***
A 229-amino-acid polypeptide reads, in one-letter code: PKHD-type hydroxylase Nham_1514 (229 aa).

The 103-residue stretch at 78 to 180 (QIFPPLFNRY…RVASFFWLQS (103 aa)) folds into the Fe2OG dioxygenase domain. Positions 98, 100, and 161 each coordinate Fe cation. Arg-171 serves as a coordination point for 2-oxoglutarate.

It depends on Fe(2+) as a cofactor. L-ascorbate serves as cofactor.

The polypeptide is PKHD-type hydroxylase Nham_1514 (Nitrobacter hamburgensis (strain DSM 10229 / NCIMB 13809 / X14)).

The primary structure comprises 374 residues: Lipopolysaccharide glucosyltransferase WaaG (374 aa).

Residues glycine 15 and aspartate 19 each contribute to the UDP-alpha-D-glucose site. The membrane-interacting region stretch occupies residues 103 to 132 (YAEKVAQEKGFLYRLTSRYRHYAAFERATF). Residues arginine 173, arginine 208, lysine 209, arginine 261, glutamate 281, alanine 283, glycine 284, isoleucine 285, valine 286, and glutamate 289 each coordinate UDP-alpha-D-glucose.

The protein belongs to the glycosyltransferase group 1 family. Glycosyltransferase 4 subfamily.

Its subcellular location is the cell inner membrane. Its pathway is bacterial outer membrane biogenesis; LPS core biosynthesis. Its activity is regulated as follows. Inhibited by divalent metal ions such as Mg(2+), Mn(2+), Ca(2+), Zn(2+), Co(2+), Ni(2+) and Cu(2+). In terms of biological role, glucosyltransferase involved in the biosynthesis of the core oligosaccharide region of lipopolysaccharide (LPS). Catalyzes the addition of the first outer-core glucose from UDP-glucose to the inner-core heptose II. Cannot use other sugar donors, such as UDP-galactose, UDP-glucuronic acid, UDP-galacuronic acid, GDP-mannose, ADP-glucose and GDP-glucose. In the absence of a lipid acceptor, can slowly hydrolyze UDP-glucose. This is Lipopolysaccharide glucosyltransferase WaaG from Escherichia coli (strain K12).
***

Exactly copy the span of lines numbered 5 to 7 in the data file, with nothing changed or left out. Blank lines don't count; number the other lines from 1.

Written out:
The primary structure comprises 374 residues: Lipopolysaccharide glucosyltransferase WaaG (374 aa).

Residues glycine 15 and aspartate 19 each contribute to the UDP-alpha-D-glucose site. The membrane-interacting region stretch occupies residues 103 to 132 (YAEKVAQEKGFLYRLTSRYRHYAAFERATF). Residues arginine 173, arginine 208, lysine 209, arginine 261, glutamate 281, alanine 283, glycine 284, isoleucine 285, valine 286, and glutamate 289 each coordinate UDP-alpha-D-glucose.

The protein belongs to the glycosyltransferase group 1 family. Glycosyltransferase 4 subfamily.